TCG requested interconnection and related network elements from U S West in February 1996. U S West and TCG were unable to resolve all of the issues related to that request, and TCG filed a petition with the PUC for arbitration pursuant to § 252(b). Arbitration was conducted in October 1996.

In a decision issued on November 8, 1996, the arbitrator resolved certain issues, and required the parties to submit a contract in accordance with the decision. U S West filed its Exceptions to the arbitrator's decision, objecting to the provisions complained of in the present action, on November 18, 1996. TCG also filed its comments on the Arbitrator's decision and requested the Commissioners' approval of the arbitration order. The Commissioners and the PUC approved and adopted the arbitration order on December 9, 1996.

U S West petitioned for reconsideration of the Commission decision approving the arbitration decision on February 7, 1997. The Commissioners and the PUC denied that petition in an Order dated April 7, 1997.

The parties filed a copy of the interconnection agreement executed pursuant to the arbitration on May 1, 1997. The Commissioners and the PUC issued an Order on May 19, 1997, approving the executed interconnection agreement.

3) Claims and Relief Sought.

U S West alleges that it will suffer irreparable harm, and lose millions of dollars, if it is required to provide services at the prices set out in the Agreement ordered by the PUC. U S West's first claim for relief alleges that the Agreement imposes below-cost pricing in violation of 47 U.S.C. §§ 251(c) and 252(d). In this claim, U S West challenges the price assigned for unbundled network elements, the price allotted for physical collocation, and the wholesale discount rates and application of that discount to already discounted, volume, wholesale rates. It also challenges provisions of the Agreement requiring it to offer residential service for resale at a wholesale discount, provisions requiring application of a wholesale discount to the nonrecurring charge assessed to retail customers when TCG purchases services for resale to retail customers, and provisions requiring it to provide transport and termination services on a "bill-and-keep" basis. Finally, this count alleges that the Agreement unlawfully requires U S West to provide network interconnection without ...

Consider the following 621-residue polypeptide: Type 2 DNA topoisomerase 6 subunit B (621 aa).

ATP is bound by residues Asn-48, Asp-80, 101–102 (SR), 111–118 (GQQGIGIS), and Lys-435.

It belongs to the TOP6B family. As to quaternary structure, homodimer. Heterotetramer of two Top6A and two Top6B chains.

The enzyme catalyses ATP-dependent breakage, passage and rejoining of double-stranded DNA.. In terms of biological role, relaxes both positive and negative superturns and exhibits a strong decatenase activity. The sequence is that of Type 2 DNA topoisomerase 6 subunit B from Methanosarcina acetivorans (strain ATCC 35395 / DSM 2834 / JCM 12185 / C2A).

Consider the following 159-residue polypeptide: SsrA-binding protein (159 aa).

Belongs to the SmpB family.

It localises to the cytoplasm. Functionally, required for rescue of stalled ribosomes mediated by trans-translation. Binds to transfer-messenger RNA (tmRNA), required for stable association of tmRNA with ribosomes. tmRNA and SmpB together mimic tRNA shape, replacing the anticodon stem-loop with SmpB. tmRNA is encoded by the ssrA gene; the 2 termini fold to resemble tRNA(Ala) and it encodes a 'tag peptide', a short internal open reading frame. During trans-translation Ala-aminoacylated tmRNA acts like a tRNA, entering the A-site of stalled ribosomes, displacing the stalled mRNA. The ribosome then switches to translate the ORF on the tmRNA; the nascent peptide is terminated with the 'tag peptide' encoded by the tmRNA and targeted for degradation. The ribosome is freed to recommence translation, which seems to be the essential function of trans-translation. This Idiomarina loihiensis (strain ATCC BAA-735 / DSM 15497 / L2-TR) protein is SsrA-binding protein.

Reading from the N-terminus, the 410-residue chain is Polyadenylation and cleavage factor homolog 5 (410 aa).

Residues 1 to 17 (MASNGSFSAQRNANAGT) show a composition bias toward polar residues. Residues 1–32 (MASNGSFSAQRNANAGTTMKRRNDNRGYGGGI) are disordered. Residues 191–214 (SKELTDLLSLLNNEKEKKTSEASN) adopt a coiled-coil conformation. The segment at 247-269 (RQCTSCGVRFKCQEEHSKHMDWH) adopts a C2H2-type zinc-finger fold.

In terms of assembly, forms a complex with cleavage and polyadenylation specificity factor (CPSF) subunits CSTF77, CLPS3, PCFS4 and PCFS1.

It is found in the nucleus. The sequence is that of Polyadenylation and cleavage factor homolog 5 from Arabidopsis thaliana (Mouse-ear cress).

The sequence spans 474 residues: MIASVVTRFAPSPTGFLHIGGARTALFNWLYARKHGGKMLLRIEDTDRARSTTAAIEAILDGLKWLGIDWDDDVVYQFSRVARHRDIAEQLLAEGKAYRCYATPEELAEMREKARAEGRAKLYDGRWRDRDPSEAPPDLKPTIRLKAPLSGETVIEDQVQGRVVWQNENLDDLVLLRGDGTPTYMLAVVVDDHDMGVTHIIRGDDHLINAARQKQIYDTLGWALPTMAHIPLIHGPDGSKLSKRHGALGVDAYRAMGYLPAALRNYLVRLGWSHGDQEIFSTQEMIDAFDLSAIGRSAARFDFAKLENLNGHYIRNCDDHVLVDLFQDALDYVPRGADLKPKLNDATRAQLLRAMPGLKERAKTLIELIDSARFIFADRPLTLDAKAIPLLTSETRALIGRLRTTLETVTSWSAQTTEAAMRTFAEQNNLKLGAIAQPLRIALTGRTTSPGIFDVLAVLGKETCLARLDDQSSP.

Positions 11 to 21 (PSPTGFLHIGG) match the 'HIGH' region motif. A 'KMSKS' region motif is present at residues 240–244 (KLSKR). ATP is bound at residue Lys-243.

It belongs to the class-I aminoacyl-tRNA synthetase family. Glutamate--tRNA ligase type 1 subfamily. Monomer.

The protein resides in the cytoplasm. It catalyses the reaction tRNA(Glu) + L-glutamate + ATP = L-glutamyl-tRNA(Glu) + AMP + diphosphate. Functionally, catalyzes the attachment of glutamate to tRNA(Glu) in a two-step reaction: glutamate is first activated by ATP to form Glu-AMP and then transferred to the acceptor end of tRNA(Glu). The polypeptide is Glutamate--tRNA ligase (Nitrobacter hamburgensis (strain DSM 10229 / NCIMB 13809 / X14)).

To continue reading

Request your trial
3 cases
  • Mci Telecommunications Corp. v. New York Telephone
    • United States
    • U.S. District Court — Northern District of New York
    • March 7, 2001
    ...636, 641 (E.D.Mich. 1998); US West Comms., Inc. v. MFS Intelenet, Inc., 35 F.Supp.2d 1221, 1230 (D.Or.1998); US West Comms., Inc. v. TCG Oregon, 35 F.Supp.2d 1237, 1245 (D.Or.1998); BellSouth Telecomms., Inc. v. Tennessee Regulatory Auth., No. 3:97-0523, 1998 WL 1109434, at *8 (M.D.Tenn. Ja......
  • Northwest Pub. Commc'ns Council v. Oregon Pub. Util. Comm'n
    • United States
    • U.S. District Court — District of Oregon
    • July 27, 2011
    ...voluntary participation in the federal scheme to permit states to arbitrate agreements under § 252. See U.S. West Commc'n, Inc. v. TCG Oregon, 35 F.Supp.2d 1237, 1245 (D.Or.1998)(when states voluntarily participate in the arbitration and approval process under § 252 of the Federal Communica......
  • Bellsouth Telecommunications, Inc. v. Kerrigan
    • United States
    • U.S. District Court — Northern District of Florida
    • May 28, 1999
    ...installation charges for telephone service, which are typically only charged one time. See, e.g., U.S. West Communications, Inc. v. TCG Oregon, 35 F.Supp.2d 1237 (D.Or.1998) ("Nonrecurring charges are one-time fees imposed for establishing particular services, such as the charge a customer ......

VLEX uses login cookies to provide you with a better browsing experience. If you click on 'Accept' or continue browsing this site we consider that you accept our cookie policy. ACCEPT